Gov. Doug Ducey’s order delaying the start of the fall school year was a disappointment to fellow Republican Sylvia Allen, who chairs the Senate Education Committee.
Amid what continues to be one of the worst COVID-19 outbreaks in the country, Gov. Doug Ducey announced that he’s limiting in-person dining at restaurants in Arizona but not shutting it down entirely, resisting calls for stricter measures despite his own acknowledgement that increased economic activity correlates with the spread of the virus.
As COVID-19 infection rates and hospitalizations continue to reach record levels in Arizona, some advocates worry that children in detention and rehabilitation centers are at risk and in the blind spot of public health agencies that are grappling with a furious spread of the illness in the broader community.
Four ballot measures submitted their petitions by the deadline Thursday, and the campaigns say they are confident they have enough signatures to fend off any potential legal challenges aimed at keeping them off the...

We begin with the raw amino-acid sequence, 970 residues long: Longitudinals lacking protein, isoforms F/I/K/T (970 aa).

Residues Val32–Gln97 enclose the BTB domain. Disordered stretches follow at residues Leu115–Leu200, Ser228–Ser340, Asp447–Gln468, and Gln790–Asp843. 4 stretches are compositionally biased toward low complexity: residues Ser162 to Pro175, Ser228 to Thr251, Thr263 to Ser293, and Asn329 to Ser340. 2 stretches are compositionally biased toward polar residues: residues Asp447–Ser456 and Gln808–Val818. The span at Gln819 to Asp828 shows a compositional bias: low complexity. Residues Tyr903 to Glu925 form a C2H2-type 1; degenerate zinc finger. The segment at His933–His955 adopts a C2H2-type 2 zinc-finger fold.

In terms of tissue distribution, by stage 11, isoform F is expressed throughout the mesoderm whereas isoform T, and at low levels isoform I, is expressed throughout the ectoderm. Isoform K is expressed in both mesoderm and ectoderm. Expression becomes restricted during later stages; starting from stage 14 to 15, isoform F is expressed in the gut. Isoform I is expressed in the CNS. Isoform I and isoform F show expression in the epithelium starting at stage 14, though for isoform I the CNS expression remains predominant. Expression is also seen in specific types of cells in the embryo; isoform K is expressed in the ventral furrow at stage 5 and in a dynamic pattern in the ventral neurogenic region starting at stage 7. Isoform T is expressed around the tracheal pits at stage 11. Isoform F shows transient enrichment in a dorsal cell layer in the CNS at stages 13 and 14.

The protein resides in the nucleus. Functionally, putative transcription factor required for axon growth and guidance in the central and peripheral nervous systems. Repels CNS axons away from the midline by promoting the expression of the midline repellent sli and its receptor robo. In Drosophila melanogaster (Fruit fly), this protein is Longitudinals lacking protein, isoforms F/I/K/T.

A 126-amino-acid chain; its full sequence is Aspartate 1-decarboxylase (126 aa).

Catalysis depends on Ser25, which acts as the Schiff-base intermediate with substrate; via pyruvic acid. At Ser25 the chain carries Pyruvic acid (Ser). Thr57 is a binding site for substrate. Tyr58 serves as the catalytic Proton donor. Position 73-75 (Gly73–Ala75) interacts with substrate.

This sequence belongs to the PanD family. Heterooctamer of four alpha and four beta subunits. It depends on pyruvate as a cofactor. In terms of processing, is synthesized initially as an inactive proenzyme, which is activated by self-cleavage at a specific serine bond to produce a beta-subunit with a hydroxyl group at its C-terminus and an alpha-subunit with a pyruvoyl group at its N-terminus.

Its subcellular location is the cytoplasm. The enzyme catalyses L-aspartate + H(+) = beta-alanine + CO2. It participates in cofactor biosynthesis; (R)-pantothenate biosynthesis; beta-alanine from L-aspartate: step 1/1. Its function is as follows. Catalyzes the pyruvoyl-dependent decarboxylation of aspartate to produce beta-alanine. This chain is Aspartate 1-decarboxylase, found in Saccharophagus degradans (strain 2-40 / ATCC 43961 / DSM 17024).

Even with the start of the new school year pushed back to mid-August, with the possibility that it could be delayed further, some education officials are skeptical that the COVID-19 crisis will have abated enough for students to safely return to campus and want Gov. Doug Ducey to allow for more online learning to start the academic year.
A report analyzing data from the past 15 years found that schools in Arizona have leaked more than 2.83 million records containing personal information of students in the past 15 years.
The U.S. Supreme Court’s ruling in a school choice case in Montana won’t open any new doors in Arizona, but will ensure that parents here continue to have religious options when they use the state’s school choice programs.
As Arizona’s COVID-19 cases continue to climb, the state’s bars and nightclubs have once again been ordered closed, and Gov. Doug Ducey said the “brutal facts” mean that students won’t be returning to school until mid-August, at the earliest.
Gov. Doug Ducey and Superintendent of Public Instruction Kathy Hoffman announced a $270 million plan to help K-12 schools open safely in the fall as they grapple with the ongoing COVID-19 crisis.
While Tempe Union High School District has made strides in supporting student social and emotional wellness, we are still losing far too many of our friends to mental health crises.